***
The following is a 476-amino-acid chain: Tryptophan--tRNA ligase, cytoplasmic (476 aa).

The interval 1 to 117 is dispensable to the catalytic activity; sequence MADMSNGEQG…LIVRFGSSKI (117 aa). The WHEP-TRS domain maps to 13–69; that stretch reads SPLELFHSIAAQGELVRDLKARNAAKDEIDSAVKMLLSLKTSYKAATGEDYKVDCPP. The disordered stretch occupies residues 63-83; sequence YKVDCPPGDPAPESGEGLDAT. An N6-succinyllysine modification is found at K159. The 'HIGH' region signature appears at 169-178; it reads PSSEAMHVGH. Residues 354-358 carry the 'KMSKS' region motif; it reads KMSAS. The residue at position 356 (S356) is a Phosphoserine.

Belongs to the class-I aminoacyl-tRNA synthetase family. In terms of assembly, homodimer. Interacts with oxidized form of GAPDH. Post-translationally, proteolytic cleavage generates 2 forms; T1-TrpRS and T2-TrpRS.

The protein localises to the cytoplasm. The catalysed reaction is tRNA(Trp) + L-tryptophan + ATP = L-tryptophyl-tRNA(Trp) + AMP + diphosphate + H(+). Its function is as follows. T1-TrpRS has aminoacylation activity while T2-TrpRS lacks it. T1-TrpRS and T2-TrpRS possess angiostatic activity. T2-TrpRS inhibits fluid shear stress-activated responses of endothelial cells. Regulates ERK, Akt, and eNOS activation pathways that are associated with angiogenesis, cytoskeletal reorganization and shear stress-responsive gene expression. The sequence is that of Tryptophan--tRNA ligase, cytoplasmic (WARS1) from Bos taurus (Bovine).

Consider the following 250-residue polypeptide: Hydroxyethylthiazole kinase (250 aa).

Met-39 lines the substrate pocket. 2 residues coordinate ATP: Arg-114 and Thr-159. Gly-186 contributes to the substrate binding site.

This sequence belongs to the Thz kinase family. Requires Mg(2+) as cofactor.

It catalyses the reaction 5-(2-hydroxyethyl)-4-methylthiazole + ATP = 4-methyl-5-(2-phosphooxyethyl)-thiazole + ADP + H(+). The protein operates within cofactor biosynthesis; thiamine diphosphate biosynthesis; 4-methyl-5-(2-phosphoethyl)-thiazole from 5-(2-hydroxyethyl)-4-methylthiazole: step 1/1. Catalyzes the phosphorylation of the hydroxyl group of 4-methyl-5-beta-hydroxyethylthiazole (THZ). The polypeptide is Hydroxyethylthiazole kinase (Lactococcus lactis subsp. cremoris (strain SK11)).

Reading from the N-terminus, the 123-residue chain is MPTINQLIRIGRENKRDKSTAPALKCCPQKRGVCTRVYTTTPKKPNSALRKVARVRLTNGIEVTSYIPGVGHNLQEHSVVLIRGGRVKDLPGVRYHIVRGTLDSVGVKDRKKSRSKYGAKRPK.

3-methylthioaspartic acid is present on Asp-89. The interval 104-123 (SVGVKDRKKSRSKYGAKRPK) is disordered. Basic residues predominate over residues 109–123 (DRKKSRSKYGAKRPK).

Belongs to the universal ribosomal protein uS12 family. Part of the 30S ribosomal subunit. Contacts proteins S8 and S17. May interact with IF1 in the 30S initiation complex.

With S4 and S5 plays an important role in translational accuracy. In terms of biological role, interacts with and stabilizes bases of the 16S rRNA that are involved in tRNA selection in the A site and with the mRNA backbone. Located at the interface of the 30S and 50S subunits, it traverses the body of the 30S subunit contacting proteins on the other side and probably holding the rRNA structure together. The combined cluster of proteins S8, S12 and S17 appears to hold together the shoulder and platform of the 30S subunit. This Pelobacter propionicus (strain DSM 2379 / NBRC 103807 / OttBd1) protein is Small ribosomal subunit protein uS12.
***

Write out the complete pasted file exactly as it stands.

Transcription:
The following is a 476-amino-acid chain: Tryptophan--tRNA ligase, cytoplasmic (476 aa).

The interval 1 to 117 is dispensable to the catalytic activity; sequence MADMSNGEQG…LIVRFGSSKI (117 aa). The WHEP-TRS domain maps to 13–69; that stretch reads SPLELFHSIAAQGELVRDLKARNAAKDEIDSAVKMLLSLKTSYKAATGEDYKVDCPP. The disordered stretch occupies residues 63-83; sequence YKVDCPPGDPAPESGEGLDAT. An N6-succinyllysine modification is found at K159. The 'HIGH' region signature appears at 169-178; it reads PSSEAMHVGH. Residues 354-358 carry the 'KMSKS' region motif; it reads KMSAS. The residue at position 356 (S356) is a Phosphoserine.

Belongs to the class-I aminoacyl-tRNA synthetase family. In terms of assembly, homodimer. Interacts with oxidized form of GAPDH. Post-translationally, proteolytic cleavage generates 2 forms; T1-TrpRS and T2-TrpRS.

The protein localises to the cytoplasm. The catalysed reaction is tRNA(Trp) + L-tryptophan + ATP = L-tryptophyl-tRNA(Trp) + AMP + diphosphate + H(+). Its function is as follows. T1-TrpRS has aminoacylation activity while T2-TrpRS lacks it. T1-TrpRS and T2-TrpRS possess angiostatic activity. T2-TrpRS inhibits fluid shear stress-activated responses of endothelial cells. Regulates ERK, Akt, and eNOS activation pathways that are associated with angiogenesis, cytoskeletal reorganization and shear stress-responsive gene expression. The sequence is that of Tryptophan--tRNA ligase, cytoplasmic (WARS1) from Bos taurus (Bovine).

Consider the following 250-residue polypeptide: Hydroxyethylthiazole kinase (250 aa).

Met-39 lines the substrate pocket. 2 residues coordinate ATP: Arg-114 and Thr-159. Gly-186 contributes to the substrate binding site.

This sequence belongs to the Thz kinase family. Requires Mg(2+) as cofactor.

It catalyses the reaction 5-(2-hydroxyethyl)-4-methylthiazole + ATP = 4-methyl-5-(2-phosphooxyethyl)-thiazole + ADP + H(+). The protein operates within cofactor biosynthesis; thiamine diphosphate biosynthesis; 4-methyl-5-(2-phosphoethyl)-thiazole from 5-(2-hydroxyethyl)-4-methylthiazole: step 1/1. Catalyzes the phosphorylation of the hydroxyl group of 4-methyl-5-beta-hydroxyethylthiazole (THZ). The polypeptide is Hydroxyethylthiazole kinase (Lactococcus lactis subsp. cremoris (strain SK11)).

Reading from the N-terminus, the 123-residue chain is MPTINQLIRIGRENKRDKSTAPALKCCPQKRGVCTRVYTTTPKKPNSALRKVARVRLTNGIEVTSYIPGVGHNLQEHSVVLIRGGRVKDLPGVRYHIVRGTLDSVGVKDRKKSRSKYGAKRPK.

3-methylthioaspartic acid is present on Asp-89. The interval 104-123 (SVGVKDRKKSRSKYGAKRPK) is disordered. Basic residues predominate over residues 109–123 (DRKKSRSKYGAKRPK).

Belongs to the universal ribosomal protein uS12 family. Part of the 30S ribosomal subunit. Contacts proteins S8 and S17. May interact with IF1 in the 30S initiation complex.

With S4 and S5 plays an important role in translational accuracy. In terms of biological role, interacts with and stabilizes bases of the 16S rRNA that are involved in tRNA selection in the A site and with the mRNA backbone. Located at the interface of the 30S and 50S subunits, it traverses the body of the 30S subunit contacting proteins on the other side and probably holding the rRNA structure together. The combined cluster of proteins S8, S12 and S17 appears to hold together the shoulder and platform of the 30S subunit. This Pelobacter propionicus (strain DSM 2379 / NBRC 103807 / OttBd1) protein is Small ribosomal subunit protein uS12.